(By Daniel Sckolnik) "Chaos is inherent in all compounded things. Strive on with diligence." -- Buddha
Within the span of just three days, the Dow Jones Industrial Average (DJIA) swung from a two-week low to the edge of a three-month high. All it took was for the president of the European Central Bank (ECB) Mario Draghi to say with apparent conviction that he would do "whatever it takes" to protect the Eurozone from collapse.
"Whatever it takes" was apparently translated by Wall Street to mean that the ECB would be participating in some form of bond purchasing program, which is widely regarded by investors as a necessary action to shore up an infrastructure that has recently seemed unable to support a debt-ridden Eurozone.
Over the weekend, Jean-Claude Juncker, the head of the EuroGroup, which is an informal part of the Council of the European Union, strongly seconded Draghi's sentiment of assurance. He implied that the EU's European Financial Stability Fund (EFSF) could work in conjunction with the ECB to purchase Spanish bonds, which have recently been soaring over 7% yields, a level that is widely agreed to be unsustainable. Despite indications that Germany might still balk at the ECB's participation in debt purchase, whether as a primary or secondary buyer, Juncker offered reassurances that Germany, France and Italy have, in fact, all echoed the "whatever it takes" mantra.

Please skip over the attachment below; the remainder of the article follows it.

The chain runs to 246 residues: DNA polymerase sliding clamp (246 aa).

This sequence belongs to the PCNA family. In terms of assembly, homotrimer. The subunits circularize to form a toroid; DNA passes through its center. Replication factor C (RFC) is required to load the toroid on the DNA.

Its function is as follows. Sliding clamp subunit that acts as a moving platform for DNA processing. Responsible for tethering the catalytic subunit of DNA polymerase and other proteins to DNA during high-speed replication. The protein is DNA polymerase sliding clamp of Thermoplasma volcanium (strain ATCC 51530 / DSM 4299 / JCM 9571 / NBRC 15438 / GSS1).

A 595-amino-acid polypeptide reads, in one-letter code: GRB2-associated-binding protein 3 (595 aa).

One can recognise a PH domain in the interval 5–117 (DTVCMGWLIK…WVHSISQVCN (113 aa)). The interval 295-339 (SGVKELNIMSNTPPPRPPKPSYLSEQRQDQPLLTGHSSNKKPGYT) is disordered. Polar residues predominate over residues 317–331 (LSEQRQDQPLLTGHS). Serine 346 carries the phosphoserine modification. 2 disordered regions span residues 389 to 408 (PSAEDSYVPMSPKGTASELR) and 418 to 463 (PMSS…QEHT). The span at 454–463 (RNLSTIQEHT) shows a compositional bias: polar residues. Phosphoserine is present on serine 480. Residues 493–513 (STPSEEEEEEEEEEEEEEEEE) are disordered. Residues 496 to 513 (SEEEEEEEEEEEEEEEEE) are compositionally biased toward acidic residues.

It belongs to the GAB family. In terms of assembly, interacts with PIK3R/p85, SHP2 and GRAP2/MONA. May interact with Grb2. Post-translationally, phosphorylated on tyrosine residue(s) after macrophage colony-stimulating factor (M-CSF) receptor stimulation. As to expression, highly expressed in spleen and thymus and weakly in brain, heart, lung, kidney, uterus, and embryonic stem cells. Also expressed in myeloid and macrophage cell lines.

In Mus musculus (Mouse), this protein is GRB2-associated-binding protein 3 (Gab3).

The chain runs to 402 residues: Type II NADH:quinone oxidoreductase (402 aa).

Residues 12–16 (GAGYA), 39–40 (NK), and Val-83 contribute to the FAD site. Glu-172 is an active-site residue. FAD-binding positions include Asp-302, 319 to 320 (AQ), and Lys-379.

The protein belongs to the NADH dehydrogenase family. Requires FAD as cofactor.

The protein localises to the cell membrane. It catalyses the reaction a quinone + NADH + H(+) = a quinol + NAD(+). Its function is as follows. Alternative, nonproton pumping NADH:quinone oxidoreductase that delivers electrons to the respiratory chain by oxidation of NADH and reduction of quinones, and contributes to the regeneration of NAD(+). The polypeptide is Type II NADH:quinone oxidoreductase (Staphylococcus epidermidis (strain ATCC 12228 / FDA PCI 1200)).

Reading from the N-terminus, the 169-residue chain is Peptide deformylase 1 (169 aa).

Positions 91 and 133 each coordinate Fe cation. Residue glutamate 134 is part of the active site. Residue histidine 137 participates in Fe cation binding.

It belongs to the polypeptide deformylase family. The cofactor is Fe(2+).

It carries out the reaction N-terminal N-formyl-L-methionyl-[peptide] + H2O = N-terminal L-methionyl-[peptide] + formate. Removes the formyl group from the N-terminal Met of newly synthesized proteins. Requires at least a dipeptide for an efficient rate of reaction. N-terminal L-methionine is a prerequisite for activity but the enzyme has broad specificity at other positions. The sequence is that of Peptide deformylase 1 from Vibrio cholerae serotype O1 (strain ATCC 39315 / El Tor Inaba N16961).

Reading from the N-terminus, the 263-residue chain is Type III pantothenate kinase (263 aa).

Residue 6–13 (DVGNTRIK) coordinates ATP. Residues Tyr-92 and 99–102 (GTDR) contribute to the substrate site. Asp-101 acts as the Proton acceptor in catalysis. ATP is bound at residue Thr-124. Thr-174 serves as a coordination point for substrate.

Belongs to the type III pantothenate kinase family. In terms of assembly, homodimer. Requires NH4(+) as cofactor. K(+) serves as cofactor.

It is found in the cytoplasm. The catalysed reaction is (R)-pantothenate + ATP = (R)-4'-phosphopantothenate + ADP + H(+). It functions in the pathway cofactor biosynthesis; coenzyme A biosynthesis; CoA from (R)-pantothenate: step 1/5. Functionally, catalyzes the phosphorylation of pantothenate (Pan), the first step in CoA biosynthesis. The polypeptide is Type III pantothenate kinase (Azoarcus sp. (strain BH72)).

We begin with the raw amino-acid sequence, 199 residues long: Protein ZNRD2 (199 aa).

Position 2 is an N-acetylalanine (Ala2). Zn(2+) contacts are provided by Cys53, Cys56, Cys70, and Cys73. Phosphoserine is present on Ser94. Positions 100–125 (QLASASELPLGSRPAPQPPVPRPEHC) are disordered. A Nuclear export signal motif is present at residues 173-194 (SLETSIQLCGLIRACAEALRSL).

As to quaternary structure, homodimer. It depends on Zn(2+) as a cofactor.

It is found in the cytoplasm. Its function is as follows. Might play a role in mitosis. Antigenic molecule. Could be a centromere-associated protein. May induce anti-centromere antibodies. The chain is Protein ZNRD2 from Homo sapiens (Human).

To investors and EU observers, it might seem that these sorts of promises of unity have come out from the region's leaders on a multitude of occasions. And, of course, they would be correct. Similar comments have emerged, usually from the mouths of Germany and France's leaders, on the occasion of what seems like each and every EU summit meeting held over the last 12 months.
It might, however, finally be different this time, as many of the 17 Eurozone member countries are again entering the edge of a recession. It's a harsh reality that for better or worse they all might be in this together. With Germany's economy taking larger hits than it has in the recent past, the Eurozone's leading economy might finally be willing to deal, rather than dictate all terms.
If in fact this time the ECB is given the green light to indeed do "whatever it takes," then both Wall Street and the bourses of Europe could be ready to make a strong push towards an uptrend. On the other hand, if the leaders of the Eurozone fail to deliver on its latest promise, investors might lose whatever appetite for risk that they might have regained over the course of these last several market sessions.
Full disclosure: The author does not personally hold any of the ETFs mentioned in this week's "What the Periscope Sees.
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